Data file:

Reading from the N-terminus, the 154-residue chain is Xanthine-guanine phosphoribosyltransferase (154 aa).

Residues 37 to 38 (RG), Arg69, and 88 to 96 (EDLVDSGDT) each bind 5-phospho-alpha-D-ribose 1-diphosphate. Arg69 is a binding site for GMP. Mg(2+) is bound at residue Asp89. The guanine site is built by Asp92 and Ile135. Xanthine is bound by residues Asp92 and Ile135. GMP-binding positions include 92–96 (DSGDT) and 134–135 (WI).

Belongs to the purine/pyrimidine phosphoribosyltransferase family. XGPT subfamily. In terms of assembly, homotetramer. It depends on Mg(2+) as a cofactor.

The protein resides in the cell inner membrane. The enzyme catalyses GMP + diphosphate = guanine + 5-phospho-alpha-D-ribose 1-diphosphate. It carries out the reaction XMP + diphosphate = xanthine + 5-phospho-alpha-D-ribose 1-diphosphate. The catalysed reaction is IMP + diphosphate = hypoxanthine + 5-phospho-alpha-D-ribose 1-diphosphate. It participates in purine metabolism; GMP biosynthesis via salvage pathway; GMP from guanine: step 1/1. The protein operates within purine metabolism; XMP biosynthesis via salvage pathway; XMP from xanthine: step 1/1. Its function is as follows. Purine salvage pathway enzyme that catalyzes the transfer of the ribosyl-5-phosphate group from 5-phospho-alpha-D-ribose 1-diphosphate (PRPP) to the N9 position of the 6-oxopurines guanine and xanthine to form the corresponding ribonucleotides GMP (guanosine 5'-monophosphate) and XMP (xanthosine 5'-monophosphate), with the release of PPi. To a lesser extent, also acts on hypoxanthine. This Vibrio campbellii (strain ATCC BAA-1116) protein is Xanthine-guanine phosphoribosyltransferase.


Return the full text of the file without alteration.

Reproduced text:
Reading from the N-terminus, the 154-residue chain is Xanthine-guanine phosphoribosyltransferase (154 aa).

Residues 37 to 38 (RG), Arg69, and 88 to 96 (EDLVDSGDT) each bind 5-phospho-alpha-D-ribose 1-diphosphate. Arg69 is a binding site for GMP. Mg(2+) is bound at residue Asp89. The guanine site is built by Asp92 and Ile135. Xanthine is bound by residues Asp92 and Ile135. GMP-binding positions include 92–96 (DSGDT) and 134–135 (WI).

Belongs to the purine/pyrimidine phosphoribosyltransferase family. XGPT subfamily. In terms of assembly, homotetramer. It depends on Mg(2+) as a cofactor.

The protein resides in the cell inner membrane. The enzyme catalyses GMP + diphosphate = guanine + 5-phospho-alpha-D-ribose 1-diphosphate. It carries out the reaction XMP + diphosphate = xanthine + 5-phospho-alpha-D-ribose 1-diphosphate. The catalysed reaction is IMP + diphosphate = hypoxanthine + 5-phospho-alpha-D-ribose 1-diphosphate. It participates in purine metabolism; GMP biosynthesis via salvage pathway; GMP from guanine: step 1/1. The protein operates within purine metabolism; XMP biosynthesis via salvage pathway; XMP from xanthine: step 1/1. Its function is as follows. Purine salvage pathway enzyme that catalyzes the transfer of the ribosyl-5-phosphate group from 5-phospho-alpha-D-ribose 1-diphosphate (PRPP) to the N9 position of the 6-oxopurines guanine and xanthine to form the corresponding ribonucleotides GMP (guanosine 5'-monophosphate) and XMP (xanthosine 5'-monophosphate), with the release of PPi. To a lesser extent, also acts on hypoxanthine. This Vibrio campbellii (strain ATCC BAA-1116) protein is Xanthine-guanine phosphoribosyltransferase.